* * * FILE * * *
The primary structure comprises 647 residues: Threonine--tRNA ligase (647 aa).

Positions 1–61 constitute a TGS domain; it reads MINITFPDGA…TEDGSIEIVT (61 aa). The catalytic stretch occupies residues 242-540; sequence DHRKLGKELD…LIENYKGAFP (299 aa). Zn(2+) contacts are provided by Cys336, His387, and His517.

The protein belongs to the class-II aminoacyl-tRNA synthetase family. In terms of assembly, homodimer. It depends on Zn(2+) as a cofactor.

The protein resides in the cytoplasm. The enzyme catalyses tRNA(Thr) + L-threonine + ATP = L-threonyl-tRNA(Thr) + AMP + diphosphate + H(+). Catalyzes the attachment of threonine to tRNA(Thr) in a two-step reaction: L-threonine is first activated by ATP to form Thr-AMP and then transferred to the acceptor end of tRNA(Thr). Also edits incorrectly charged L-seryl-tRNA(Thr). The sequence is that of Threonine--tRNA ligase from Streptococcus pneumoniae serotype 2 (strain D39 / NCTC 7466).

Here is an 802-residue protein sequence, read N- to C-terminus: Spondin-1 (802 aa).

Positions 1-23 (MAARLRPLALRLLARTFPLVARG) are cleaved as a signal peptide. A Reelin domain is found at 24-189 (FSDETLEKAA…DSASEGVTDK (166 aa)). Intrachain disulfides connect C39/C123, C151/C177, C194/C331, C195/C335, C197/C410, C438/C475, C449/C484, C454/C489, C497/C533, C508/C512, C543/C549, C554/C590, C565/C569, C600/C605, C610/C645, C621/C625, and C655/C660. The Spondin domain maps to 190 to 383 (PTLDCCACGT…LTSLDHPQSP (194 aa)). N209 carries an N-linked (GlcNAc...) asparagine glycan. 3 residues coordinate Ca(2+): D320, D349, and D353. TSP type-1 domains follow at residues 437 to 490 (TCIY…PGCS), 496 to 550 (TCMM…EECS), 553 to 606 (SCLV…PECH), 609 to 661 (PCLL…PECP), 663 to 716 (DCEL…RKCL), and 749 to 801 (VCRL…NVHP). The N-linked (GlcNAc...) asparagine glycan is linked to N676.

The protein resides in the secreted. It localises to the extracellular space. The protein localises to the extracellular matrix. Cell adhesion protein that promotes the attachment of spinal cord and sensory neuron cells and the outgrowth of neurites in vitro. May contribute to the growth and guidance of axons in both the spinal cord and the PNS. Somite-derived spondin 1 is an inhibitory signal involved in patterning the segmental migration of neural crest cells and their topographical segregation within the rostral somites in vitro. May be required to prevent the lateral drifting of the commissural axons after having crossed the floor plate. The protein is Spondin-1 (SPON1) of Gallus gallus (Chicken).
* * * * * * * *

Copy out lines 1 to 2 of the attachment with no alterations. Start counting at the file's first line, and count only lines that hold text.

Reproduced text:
The primary structure comprises 647 residues: Threonine--tRNA ligase (647 aa).

Positions 1–61 constitute a TGS domain; it reads MINITFPDGA…TEDGSIEIVT (61 aa). The catalytic stretch occupies residues 242-540; sequence DHRKLGKELD…LIENYKGAFP (299 aa). Zn(2+) contacts are provided by Cys336, His387, and His517.